Wow, you have been through a lot! And I can understand now that your medical issues are very complex and you have a team working to unravel and treat them. That does put you in a hard place not only because you are expected to comply with the team's advice, but because you need their help. The only time I've felt that feeling strongly was with my cardiologist because heart issues scare me and I don't know much about them. I may be totally off base here, but I also am very tuned to the fact that medical personnel treat patients differently when they have a past or current history of mental health issues. It makes me wonder if in addition to "not treating me like a person but like 'a diabetic' they are also treating you like a diabetic who has had mental health issue, translation: whose judgement is compromised. Like I said I could be reading too much into this but I've seen it many many times before.

You may not have the answers with the complex medical situation you are in (like I didn't/don't with cardiology) but you have lots of answers and knowledge about your own body when it comes to D and diet. I guess depending on how you read this NP, your choices are the old "smile and nod" to her nonsense or to stand up and say, "no that is not right for me" I always try to pick my battles.

Thanks for sharing that! I know you've mentioned some of this before and I apologize I didn't recall the sort of details that you put in there!
I think that with an "average" of 120 or 140 or whatever, if you are going up and down a lot it can make you feel very depressed. I am certain that if I had been honest with the doctors about what I felt like during my "rollercoaster" years I'd have been put on a bunch of psych meds too although, as a former "partier", I'd perhaps have wanted to argue with them about which ones? It's probably fortunate for me that I took a different path.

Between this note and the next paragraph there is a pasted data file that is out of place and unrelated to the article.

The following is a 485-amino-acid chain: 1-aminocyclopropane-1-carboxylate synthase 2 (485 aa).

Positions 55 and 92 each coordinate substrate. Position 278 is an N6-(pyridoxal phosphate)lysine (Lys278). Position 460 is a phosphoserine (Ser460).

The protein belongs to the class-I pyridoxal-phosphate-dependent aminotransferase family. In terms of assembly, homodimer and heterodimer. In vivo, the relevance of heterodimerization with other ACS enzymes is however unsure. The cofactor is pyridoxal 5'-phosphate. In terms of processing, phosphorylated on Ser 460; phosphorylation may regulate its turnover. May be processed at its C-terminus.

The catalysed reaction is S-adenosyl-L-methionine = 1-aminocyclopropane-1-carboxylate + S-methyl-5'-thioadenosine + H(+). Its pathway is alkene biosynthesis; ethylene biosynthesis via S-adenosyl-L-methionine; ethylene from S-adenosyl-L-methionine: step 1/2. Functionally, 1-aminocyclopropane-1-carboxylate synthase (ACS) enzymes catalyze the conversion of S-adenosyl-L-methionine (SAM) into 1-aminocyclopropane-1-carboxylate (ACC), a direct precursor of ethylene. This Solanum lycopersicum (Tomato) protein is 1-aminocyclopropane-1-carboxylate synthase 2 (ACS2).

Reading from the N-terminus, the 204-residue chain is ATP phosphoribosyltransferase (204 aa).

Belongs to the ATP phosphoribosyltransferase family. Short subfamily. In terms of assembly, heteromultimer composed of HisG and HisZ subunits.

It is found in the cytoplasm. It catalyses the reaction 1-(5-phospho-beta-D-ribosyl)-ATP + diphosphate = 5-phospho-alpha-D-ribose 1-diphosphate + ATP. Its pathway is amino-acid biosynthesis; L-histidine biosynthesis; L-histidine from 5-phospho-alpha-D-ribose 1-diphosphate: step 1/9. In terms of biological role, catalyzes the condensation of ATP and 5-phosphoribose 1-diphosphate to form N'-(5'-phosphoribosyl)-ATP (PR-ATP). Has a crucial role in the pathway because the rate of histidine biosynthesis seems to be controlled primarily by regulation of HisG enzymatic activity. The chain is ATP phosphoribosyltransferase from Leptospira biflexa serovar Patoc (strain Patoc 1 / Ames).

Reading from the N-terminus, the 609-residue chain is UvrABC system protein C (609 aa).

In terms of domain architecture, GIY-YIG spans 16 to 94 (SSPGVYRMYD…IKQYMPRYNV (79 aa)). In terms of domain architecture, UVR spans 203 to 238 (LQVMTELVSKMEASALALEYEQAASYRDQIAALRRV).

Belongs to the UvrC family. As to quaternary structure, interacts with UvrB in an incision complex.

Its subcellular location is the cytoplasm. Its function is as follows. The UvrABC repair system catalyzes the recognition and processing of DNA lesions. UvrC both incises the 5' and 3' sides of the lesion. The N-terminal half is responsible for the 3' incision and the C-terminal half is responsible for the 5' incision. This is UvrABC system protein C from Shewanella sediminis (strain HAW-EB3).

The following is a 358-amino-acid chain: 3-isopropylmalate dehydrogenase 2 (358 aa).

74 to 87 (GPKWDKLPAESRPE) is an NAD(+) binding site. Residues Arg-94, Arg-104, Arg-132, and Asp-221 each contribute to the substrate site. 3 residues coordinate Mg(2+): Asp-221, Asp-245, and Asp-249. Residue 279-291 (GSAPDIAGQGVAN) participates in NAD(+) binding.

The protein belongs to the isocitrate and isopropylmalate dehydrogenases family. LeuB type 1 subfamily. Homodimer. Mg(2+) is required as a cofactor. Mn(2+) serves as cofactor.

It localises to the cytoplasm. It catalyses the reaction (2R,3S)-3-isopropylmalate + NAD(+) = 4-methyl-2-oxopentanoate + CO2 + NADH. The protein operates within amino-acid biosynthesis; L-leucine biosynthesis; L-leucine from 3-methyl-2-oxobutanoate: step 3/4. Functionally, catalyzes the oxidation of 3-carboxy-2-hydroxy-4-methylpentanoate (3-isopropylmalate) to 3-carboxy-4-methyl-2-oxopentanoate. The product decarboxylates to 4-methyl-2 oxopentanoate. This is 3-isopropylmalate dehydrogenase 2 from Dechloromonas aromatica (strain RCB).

I had a cardiac "event" last year on Mother's day, overactive w/ a hypo, and the paramedics noted a wierd hiccup in my heart beat so I had the first round of tests, f/u w/ endo who said "if I were you, I'd see a cardiologist" but I asked her "is it possible that the heart was 'just' from being zonked out of my gourd on insulin" and she said something like "well, maybe" so I blew off the f/u and am trying to be more careful.

I wonder if she's trying to get a "baseline" for diabetes near the "national average" to see if that's affecting some of the neurological things you are approaching? That might make sense but I'd think that unless she can point to research showing that "if you don't eat 120G of carbs/ day, you will get neurologically fried" you should put your foot (or mouth?) down about the carbs and say "that's what I'm eating and my prior results are better and I'm going back to it". I don't think there is any such research other than rumor and innuendo (e.g. "Atkins causes kidney damage!"). I think the problem with doctors using "the national average" as our benchmark is that many people don't feel all that hot in the mid-100s, particularly if you are going up and down all the time to get there?

If there's a brouhaha with the team, then they should all get together and talk about it with you instead of shipping you around to doctors to only manage their own "specialty" in your group of symptoms.

You aren't wrong at all in your sense that your BG should be controlled the way you were controlling it. I'm not aware of any studies suggesting 6.4 is dangerous, unless you are running into the 40s all the time to get it, which I don't have a sense of. If you feel poorly at 275, I'd say "you know what, thanks for the idea but I felt horrible and needed to fix it".

[ed. put reply here to keep the thread going, sorry for any inconsistencies...]

Hi Lotsofshots,

You should eat the number of carbs you want but 30 per meal really isn't that high if you're eating 3 times per day especially if you actually count fiber and green vegetables